“Monodispersed microfluidic droplet generation by shear focusing microfluidic device,” is from 2006. It’s a study on the design of the flow focusing droplet generator. It explores the role of flow rate and pinched geometry on the droplets. At the time, it wasn’t completely clear what these droplets could be used for. I was looking at them as little storage containers for cells.
In 2016, digital PCR was a clear application of this technology. A PCR reaction was segregated into lots of little droplets. Each droplet either has a DNA molecule or does not. As a consequence, the PCR reaction makes it go green or not. Instead of trying to interpret different levels of green fluorescence (which is relatively hard to quantify), the scientist can just count the bright droplets (much easier to quantify). “Centrifugal micro-channel array droplet generation for highly parallel digital PCR” presents an unconventional droplet generator to make lots of little droplets for that application.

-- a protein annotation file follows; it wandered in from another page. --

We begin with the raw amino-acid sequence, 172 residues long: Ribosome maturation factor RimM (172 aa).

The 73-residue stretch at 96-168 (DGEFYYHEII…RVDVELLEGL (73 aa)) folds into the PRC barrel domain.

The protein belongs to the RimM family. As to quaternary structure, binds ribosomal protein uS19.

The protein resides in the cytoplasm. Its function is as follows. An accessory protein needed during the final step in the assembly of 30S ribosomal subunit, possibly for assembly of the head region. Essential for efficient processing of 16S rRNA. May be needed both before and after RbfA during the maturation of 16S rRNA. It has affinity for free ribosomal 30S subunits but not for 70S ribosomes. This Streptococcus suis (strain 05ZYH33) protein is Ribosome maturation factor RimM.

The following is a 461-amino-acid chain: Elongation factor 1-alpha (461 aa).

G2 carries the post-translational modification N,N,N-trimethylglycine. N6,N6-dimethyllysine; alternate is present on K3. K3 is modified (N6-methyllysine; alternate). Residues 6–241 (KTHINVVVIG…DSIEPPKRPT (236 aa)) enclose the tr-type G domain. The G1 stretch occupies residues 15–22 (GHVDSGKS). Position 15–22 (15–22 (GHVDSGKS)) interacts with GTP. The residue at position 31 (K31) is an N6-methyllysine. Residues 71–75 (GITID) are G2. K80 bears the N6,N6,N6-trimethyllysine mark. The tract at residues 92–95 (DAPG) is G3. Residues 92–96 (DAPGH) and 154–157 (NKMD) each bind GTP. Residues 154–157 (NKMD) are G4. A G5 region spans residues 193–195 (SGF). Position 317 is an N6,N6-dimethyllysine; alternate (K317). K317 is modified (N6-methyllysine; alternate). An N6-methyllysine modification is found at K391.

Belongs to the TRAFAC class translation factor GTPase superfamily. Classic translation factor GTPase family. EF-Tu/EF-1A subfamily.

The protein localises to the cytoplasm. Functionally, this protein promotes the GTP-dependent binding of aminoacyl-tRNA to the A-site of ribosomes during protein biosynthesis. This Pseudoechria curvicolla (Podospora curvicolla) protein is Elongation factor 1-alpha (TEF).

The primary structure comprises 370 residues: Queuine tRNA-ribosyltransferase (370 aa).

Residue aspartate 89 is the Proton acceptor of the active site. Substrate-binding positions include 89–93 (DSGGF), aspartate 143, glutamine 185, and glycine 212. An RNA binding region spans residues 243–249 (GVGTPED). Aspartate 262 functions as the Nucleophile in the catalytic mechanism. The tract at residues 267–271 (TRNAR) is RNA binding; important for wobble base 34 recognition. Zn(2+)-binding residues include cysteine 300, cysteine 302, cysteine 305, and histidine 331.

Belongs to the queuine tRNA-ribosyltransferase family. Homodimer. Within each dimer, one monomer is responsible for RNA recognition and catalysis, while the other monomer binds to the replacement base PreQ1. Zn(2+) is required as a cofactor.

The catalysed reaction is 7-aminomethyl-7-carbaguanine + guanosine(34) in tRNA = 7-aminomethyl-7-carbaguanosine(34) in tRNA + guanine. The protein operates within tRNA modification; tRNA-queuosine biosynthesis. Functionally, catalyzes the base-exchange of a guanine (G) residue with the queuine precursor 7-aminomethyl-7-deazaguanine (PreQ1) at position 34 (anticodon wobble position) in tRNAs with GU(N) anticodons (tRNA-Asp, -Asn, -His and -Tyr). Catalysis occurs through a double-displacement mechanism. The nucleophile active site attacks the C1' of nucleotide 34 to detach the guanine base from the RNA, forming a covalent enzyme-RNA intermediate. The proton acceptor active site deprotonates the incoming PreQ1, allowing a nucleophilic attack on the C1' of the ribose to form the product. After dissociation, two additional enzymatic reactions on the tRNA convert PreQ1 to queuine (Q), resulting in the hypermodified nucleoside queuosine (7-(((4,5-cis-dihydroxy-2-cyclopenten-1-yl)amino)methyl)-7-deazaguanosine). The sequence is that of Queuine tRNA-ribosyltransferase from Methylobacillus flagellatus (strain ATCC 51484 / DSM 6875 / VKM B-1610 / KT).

The application I’m working toward is a little different. I want to make particles based on these droplets. The little particles will have a sensor on them so that we can detect what is happening near to the particle. The particle might then respond by glowing green or by releasing a drug. Similar particles have applications in cosmetics and lubricants. I think that we can make them smarter. We can apply them to research (reporting cell environments) diagnostics and maybe therapeutics (some day).